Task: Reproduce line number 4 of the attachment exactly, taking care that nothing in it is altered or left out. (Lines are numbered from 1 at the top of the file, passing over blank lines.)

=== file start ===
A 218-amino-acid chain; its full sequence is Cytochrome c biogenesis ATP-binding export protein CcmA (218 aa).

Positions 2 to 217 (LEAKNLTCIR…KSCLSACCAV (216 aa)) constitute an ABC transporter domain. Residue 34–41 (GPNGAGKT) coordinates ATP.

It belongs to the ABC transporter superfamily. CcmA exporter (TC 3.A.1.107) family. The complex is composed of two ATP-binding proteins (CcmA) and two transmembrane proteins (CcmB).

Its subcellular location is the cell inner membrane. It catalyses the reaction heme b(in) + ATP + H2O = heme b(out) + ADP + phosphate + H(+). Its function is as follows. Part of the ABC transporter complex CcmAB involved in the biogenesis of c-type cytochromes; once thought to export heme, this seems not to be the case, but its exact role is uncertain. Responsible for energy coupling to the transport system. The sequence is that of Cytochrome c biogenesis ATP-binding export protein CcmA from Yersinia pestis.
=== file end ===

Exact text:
Its subcellular location is the cell inner membrane. It catalyses the reaction heme b(in) + ATP + H2O = heme b(out) + ADP + phosphate + H(+). Its function is as follows. Part of the ABC transporter complex CcmAB involved in the biogenesis of c-type cytochromes; once thought to export heme, this seems not to be the case, but its exact role is uncertain. Responsible for energy coupling to the transport system. The sequence is that of Cytochrome c biogenesis ATP-binding export protein CcmA from Yersinia pestis.